Ways for Your Children to Help Train the Family Dog.

January 5, 2017

Most kids are ecstatic at the thought of getting a dog and when that day comes, they are willing to be involved in any way that you’ll let them.  A new dog is a big responsibility for the whole family, but caring for and training your dog together can make the transition easier for everyone.

 

Starting point

Children actually make great trainers.  They love to take charge, love to play, and end up probably spending the most time with the family dog.  Your first goal is to get your dog and your child comfortable working together. Get lots of small, tasty treats ready.  You’ll be working on repetition and will want your dog to be eager for more. Keeping your dog on a leash can be beneficial to maintain control when necessary.

 

Commands that your dog already knows or can learn quickly like “sit” or “come” will be easiest to start with. Have your child call the dog and when he comes, give him a treat immediately.  Then try doing the same with “sit”. Don’t forget to praise your child and dog. 

Jumping up can be a common problem in the beginning. Dogs have a tendency to do it more with kids due to their size and excitable nature.  Try keeping your dog on a leash to help control him, but allow him to interact with your child.  If the dog jumps up, tell your child to cross their arms and turn around.  When this happens, pull back gently on the leash to get your dog back down.  Once the dog is back down, bring your child to the dog again.  If the dog continues to jump up, your child can use a treat to get him to sit instead of jump.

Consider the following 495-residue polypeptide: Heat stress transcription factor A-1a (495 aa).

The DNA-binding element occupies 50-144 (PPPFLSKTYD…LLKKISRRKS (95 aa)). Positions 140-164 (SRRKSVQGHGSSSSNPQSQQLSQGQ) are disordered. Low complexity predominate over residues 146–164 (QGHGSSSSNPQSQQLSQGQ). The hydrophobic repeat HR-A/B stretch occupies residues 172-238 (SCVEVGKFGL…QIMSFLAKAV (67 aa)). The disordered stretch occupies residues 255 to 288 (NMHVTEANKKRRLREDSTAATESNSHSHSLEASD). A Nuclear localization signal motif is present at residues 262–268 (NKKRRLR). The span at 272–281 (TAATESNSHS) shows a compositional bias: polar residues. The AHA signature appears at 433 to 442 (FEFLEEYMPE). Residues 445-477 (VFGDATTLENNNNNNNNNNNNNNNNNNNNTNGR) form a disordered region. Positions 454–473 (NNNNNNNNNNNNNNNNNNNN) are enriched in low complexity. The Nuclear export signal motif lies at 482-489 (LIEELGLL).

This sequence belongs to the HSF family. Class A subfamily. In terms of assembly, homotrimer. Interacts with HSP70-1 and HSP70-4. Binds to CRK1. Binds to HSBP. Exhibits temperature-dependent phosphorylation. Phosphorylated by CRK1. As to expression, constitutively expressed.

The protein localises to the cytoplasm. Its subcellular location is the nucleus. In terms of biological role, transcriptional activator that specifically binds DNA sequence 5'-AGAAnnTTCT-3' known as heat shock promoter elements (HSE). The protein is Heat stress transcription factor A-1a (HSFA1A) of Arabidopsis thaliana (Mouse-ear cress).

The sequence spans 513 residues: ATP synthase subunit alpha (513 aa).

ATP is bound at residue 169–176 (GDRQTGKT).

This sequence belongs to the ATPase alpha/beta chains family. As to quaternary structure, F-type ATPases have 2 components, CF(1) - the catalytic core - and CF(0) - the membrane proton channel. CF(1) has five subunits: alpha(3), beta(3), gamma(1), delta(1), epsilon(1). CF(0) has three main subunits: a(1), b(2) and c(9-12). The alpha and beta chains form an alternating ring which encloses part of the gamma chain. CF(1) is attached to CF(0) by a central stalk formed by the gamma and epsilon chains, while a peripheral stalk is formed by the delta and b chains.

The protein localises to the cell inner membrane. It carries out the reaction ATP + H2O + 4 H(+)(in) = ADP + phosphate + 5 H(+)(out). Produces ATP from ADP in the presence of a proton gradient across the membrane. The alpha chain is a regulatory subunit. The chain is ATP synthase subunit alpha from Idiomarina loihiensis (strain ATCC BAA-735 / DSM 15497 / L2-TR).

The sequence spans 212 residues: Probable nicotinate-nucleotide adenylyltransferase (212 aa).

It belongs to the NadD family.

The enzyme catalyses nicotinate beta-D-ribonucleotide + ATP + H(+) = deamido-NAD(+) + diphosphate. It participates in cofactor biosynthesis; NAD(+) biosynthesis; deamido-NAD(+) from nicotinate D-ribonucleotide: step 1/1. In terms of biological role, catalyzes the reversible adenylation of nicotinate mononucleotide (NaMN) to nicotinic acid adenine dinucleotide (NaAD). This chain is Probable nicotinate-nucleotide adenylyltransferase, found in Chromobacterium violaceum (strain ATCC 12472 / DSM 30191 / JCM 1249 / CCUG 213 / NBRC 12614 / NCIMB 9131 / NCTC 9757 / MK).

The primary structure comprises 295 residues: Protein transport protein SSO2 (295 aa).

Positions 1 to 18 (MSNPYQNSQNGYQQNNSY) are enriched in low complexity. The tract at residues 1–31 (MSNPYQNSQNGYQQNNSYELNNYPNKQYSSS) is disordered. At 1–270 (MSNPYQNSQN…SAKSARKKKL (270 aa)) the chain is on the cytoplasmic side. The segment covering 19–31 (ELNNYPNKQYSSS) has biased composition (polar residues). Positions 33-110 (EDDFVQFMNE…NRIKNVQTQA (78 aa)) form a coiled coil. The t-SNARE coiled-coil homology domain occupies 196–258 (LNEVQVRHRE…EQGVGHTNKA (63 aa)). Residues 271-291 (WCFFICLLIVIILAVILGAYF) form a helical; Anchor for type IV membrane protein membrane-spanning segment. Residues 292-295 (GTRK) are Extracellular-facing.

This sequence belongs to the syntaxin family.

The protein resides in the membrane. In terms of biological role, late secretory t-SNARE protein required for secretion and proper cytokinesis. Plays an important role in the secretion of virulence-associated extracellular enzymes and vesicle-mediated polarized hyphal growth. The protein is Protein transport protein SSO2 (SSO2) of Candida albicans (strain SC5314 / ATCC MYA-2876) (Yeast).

If you have more children, have them work as a team to give treats and give commands.  Continue to be encouraging and make it fun for them.

 

Basic  Commands

Dog training responsibility definitely lies with the adults, but with positive reinforcement and consistency children will learn basic commands and gain your family dog’s trust and love in the process.

Teaching your dog to “sit” starts with following the treat.  Have your child stand in front of your dog with a treat  held just above the dog’s nose.  Tell them to move the treat back over the top of the dog’s head slowly, and your dog will sit to follow the food.  When the dog sits, praise him and your child. 

 

You can  teach your dog “down” in a similar manner by holding the treat in front of the dog’s nose, then dropping your hand to the ground so the dog follows the treat and drops into the down position.

 

Teaching your dog to “sit” starts with following the treat.  Have your child stand in front of your dog with a treat  held just above the dog’s nose.  Tell them to move the treat back over the top of the dog’s head slowly, and your dog will sit to follow the food.  When the dog sits, praise him and your child. 

You can  teach your dog “down” in a similar manner by holding the treat in front of the dog’s nose, then dropping your hand to the ground so the dog follows the treat and drops into the down position.

 

Training Games

Since adult supervision is important and excitement can increase a dog’s energy level during play, adults should teach training games to the dog before getting kids involved.  Clickers are cheap tools that can be utilized for games and learning commands.  Training games such as Hide-and-Seek, Fetch, and Stay Inside the Rope are all great for fostering cooperation and teaching good behaviors.  You can learn more about them here.  Avoid games that utilize speed or strength of the dog, such as tug-of-war, which can be more dangerous for a child.

When kids learn the proper ways to train and interact with their dogs, they forge a better bond for a loving relationship that lasts.

 

 

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